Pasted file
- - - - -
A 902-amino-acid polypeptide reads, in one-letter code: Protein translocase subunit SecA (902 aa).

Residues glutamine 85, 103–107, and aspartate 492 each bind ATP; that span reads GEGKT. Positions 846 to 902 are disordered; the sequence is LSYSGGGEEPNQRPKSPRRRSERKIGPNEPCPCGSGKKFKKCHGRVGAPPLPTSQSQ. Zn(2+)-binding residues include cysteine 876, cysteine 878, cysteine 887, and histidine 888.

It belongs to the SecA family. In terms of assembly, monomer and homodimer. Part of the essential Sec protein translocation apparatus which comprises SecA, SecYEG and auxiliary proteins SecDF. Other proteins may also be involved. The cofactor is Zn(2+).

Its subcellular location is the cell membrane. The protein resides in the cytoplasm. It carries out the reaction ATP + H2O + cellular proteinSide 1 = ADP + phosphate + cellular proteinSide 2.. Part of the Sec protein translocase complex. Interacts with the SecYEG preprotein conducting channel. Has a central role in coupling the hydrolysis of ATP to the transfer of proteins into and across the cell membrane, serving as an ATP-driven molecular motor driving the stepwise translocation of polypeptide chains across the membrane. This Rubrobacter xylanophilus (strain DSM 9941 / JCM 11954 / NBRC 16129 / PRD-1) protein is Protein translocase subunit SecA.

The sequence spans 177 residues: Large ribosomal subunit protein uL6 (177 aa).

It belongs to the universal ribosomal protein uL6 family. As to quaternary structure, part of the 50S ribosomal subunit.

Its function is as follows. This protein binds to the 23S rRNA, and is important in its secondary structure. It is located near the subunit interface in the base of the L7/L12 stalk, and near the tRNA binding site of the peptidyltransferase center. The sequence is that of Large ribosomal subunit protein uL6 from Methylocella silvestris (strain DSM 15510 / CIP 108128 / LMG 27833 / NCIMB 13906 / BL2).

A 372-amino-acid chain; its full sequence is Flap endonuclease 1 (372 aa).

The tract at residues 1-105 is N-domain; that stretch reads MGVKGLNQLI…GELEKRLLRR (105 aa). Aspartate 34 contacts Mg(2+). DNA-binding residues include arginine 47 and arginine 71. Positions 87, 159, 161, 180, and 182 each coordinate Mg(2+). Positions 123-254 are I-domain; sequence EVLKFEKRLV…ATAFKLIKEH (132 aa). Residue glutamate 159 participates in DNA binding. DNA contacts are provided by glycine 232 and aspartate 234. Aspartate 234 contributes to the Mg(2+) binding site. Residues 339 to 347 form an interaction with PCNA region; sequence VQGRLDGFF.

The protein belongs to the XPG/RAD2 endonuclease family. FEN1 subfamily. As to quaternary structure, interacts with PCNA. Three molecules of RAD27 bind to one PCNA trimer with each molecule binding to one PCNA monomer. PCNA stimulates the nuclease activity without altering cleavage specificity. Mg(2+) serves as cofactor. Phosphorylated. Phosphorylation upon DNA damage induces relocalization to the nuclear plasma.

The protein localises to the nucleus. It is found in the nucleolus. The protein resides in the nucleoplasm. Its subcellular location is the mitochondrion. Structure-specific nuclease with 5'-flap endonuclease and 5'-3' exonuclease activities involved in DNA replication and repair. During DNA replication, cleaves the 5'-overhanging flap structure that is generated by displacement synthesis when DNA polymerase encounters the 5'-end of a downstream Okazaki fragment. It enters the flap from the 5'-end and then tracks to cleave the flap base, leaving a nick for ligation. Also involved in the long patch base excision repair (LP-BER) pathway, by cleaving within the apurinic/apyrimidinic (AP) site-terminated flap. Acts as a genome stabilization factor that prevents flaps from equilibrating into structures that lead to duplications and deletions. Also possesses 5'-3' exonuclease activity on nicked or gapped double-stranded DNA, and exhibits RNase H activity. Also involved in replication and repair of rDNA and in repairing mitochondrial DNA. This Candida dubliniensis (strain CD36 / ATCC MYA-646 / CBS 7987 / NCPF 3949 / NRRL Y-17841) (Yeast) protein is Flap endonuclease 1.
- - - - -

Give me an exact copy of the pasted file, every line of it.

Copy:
A 902-amino-acid polypeptide reads, in one-letter code: Protein translocase subunit SecA (902 aa).

Residues glutamine 85, 103–107, and aspartate 492 each bind ATP; that span reads GEGKT. Positions 846 to 902 are disordered; the sequence is LSYSGGGEEPNQRPKSPRRRSERKIGPNEPCPCGSGKKFKKCHGRVGAPPLPTSQSQ. Zn(2+)-binding residues include cysteine 876, cysteine 878, cysteine 887, and histidine 888.

It belongs to the SecA family. In terms of assembly, monomer and homodimer. Part of the essential Sec protein translocation apparatus which comprises SecA, SecYEG and auxiliary proteins SecDF. Other proteins may also be involved. The cofactor is Zn(2+).

Its subcellular location is the cell membrane. The protein resides in the cytoplasm. It carries out the reaction ATP + H2O + cellular proteinSide 1 = ADP + phosphate + cellular proteinSide 2.. Part of the Sec protein translocase complex. Interacts with the SecYEG preprotein conducting channel. Has a central role in coupling the hydrolysis of ATP to the transfer of proteins into and across the cell membrane, serving as an ATP-driven molecular motor driving the stepwise translocation of polypeptide chains across the membrane. This Rubrobacter xylanophilus (strain DSM 9941 / JCM 11954 / NBRC 16129 / PRD-1) protein is Protein translocase subunit SecA.

The sequence spans 177 residues: Large ribosomal subunit protein uL6 (177 aa).

It belongs to the universal ribosomal protein uL6 family. As to quaternary structure, part of the 50S ribosomal subunit.

Its function is as follows. This protein binds to the 23S rRNA, and is important in its secondary structure. It is located near the subunit interface in the base of the L7/L12 stalk, and near the tRNA binding site of the peptidyltransferase center. The sequence is that of Large ribosomal subunit protein uL6 from Methylocella silvestris (strain DSM 15510 / CIP 108128 / LMG 27833 / NCIMB 13906 / BL2).

A 372-amino-acid chain; its full sequence is Flap endonuclease 1 (372 aa).

The tract at residues 1-105 is N-domain; that stretch reads MGVKGLNQLI…GELEKRLLRR (105 aa). Aspartate 34 contacts Mg(2+). DNA-binding residues include arginine 47 and arginine 71. Positions 87, 159, 161, 180, and 182 each coordinate Mg(2+). Positions 123-254 are I-domain; sequence EVLKFEKRLV…ATAFKLIKEH (132 aa). Residue glutamate 159 participates in DNA binding. DNA contacts are provided by glycine 232 and aspartate 234. Aspartate 234 contributes to the Mg(2+) binding site. Residues 339 to 347 form an interaction with PCNA region; sequence VQGRLDGFF.

The protein belongs to the XPG/RAD2 endonuclease family. FEN1 subfamily. As to quaternary structure, interacts with PCNA. Three molecules of RAD27 bind to one PCNA trimer with each molecule binding to one PCNA monomer. PCNA stimulates the nuclease activity without altering cleavage specificity. Mg(2+) serves as cofactor. Phosphorylated. Phosphorylation upon DNA damage induces relocalization to the nuclear plasma.

The protein localises to the nucleus. It is found in the nucleolus. The protein resides in the nucleoplasm. Its subcellular location is the mitochondrion. Structure-specific nuclease with 5'-flap endonuclease and 5'-3' exonuclease activities involved in DNA replication and repair. During DNA replication, cleaves the 5'-overhanging flap structure that is generated by displacement synthesis when DNA polymerase encounters the 5'-end of a downstream Okazaki fragment. It enters the flap from the 5'-end and then tracks to cleave the flap base, leaving a nick for ligation. Also involved in the long patch base excision repair (LP-BER) pathway, by cleaving within the apurinic/apyrimidinic (AP) site-terminated flap. Acts as a genome stabilization factor that prevents flaps from equilibrating into structures that lead to duplications and deletions. Also possesses 5'-3' exonuclease activity on nicked or gapped double-stranded DNA, and exhibits RNase H activity. Also involved in replication and repair of rDNA and in repairing mitochondrial DNA. This Candida dubliniensis (strain CD36 / ATCC MYA-646 / CBS 7987 / NCPF 3949 / NRRL Y-17841) (Yeast) protein is Flap endonuclease 1.